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The preceding post is the property of J.W. Wartick (apart from quotations, which are the property of their respective owners, and works of art as credited; images are often freely available to the public and J.W. Wartick makes no claims of owning rights to the images unless he makes that explicit) and should not be reproduced in part or in whole without the expressed consent of the author. All content on this site is the property of J.W. Wartick and is made available for individual and personal usage. If you cite from these documents, whether for personal or professional purposes, please give appropriate citation with both the name of the author (J.W. Wartick) and a link to the original URL. If you’d like to repost a post, you may do so, provided you show less than half of the original post on your own site and link to the original post for the rest. You must also appropriately cite the post as noted above. This blog is protected by Creative Commons licensing. By viewing any part of this site, you are agreeing to this usage policy.

“Evermore: Edgar Allan Poe and the Mystery of the Universe” by Harry Lee Poe

eeapmu-poeEdgar Allan Poe. His name immediately calls to mind images: a black raven haunting one’s thought, the beating of a heart driving one mad, gruesome, macabre deaths. It also brings to mind thoughts on the man himself: twisted, slightly mad, alcoholic, broken.

Are these images of the man’s work and life accurate? Harry Lee Poe (a cousin of Poe’s) argues that they are not. Instead, this kind of imagery is a result of both the popularization and the character assassination of one of the great American literary giants.

Harry Lee Poe’s work, Evermore: Edgar Allan Poe and the Mystery of the Universe is a fascinating journey into the mind, times, and works of Edgar Allan Poe.

The Myth of Edgar Allan Poe

It is interesting to note that from the time he died, Edgar Allan Poe’s person was the target of a character assassination which would give rise to the popular portrayal of him as a dark, haunted drunkard. Rufus Griswold, a man who portrayed himself as a minister despite having never been ordained, published a work which has remained in the popular consciousness through the present day. In it, he falsified information about Poe and heavily edited a number of letters from the author in order to portray him as the dark, fearsome man he is often imagined even today. Harry Lee Poe exposes this mythos by noting the work of Arthur Hobson Quinn, who in 1942 published the letters Poe wrote alongside the altered letters Griswold used to make the image he created.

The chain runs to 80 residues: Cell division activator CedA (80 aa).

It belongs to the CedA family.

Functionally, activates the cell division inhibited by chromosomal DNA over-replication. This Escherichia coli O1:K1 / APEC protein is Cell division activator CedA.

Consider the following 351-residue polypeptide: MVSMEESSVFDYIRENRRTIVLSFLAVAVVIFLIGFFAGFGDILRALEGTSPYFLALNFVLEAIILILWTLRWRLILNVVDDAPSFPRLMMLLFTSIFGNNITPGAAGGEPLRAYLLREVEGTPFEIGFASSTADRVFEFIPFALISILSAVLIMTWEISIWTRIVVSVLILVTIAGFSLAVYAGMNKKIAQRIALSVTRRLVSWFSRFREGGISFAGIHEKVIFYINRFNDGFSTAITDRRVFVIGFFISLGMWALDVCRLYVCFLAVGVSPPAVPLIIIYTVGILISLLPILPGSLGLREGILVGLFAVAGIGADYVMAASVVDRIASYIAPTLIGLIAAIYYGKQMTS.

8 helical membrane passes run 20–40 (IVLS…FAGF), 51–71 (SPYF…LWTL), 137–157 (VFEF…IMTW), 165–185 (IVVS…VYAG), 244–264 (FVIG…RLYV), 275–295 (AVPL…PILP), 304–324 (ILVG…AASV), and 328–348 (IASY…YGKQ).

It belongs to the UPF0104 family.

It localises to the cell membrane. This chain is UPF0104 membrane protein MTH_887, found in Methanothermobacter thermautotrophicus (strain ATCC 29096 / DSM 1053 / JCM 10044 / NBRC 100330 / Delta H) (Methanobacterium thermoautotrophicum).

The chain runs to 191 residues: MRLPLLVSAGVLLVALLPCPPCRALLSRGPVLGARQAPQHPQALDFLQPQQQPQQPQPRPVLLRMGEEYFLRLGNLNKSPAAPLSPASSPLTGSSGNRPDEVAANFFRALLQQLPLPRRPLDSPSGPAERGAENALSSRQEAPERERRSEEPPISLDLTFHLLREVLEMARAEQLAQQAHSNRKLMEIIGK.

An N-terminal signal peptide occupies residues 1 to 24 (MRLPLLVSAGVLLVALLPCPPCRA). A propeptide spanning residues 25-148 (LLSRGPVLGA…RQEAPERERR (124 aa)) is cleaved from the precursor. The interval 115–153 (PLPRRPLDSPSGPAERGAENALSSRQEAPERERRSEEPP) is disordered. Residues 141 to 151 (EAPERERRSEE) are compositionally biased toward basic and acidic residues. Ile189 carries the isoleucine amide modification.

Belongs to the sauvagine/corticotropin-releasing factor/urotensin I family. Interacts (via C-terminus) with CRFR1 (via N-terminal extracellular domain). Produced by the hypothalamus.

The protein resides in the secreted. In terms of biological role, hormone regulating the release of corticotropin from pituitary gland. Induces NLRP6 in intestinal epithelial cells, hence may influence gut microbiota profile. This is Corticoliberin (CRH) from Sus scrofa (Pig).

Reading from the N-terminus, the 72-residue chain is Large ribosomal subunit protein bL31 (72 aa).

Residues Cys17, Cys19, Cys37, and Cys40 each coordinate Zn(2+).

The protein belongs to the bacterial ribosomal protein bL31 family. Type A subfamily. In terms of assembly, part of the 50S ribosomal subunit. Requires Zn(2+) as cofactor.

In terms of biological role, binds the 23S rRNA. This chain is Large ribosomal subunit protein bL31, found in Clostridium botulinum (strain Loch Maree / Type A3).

Thankfully, Edgar Allan Poe’s (hereafter EAP) image has been recovering in scholarship, but the damage at a popular level continues to be seemingly ubiquitous. The image of Poe as a brooding man matches what people wish to see when they read his works of horror and thrills. However, Harry Lee Poe (hereafter HLP) notes that there is much more to EAP’s body of work than is often known.

The Broader Poe

EAP’s body of work had its share of horror and mystery, but it also featured humor and satire, science fiction, and beauty. Remarkably, EAP contributed to the formation and even creation of entire genres which are extremely popular today. His science fiction was, at the time, known as “hoaxes” because no actual genre existed in order to encompass them. He also wrote the first detective mystery works to be known in literature. He was innovative and unique in his contributions to literature. He truly stands easily among the literary giants of all time.

The distribution of his works is also worth noting. EAP intentionally wrote in a number of different ways about a number of different things. HLP documents his major tales, numbering each under headings of genre. The results are surprising: EAP wrote more humor and satire than he did horror. Yet he is largely known today only for the latter (24-27). It is worth looking at Poe’s entire body of work in order to understand the man.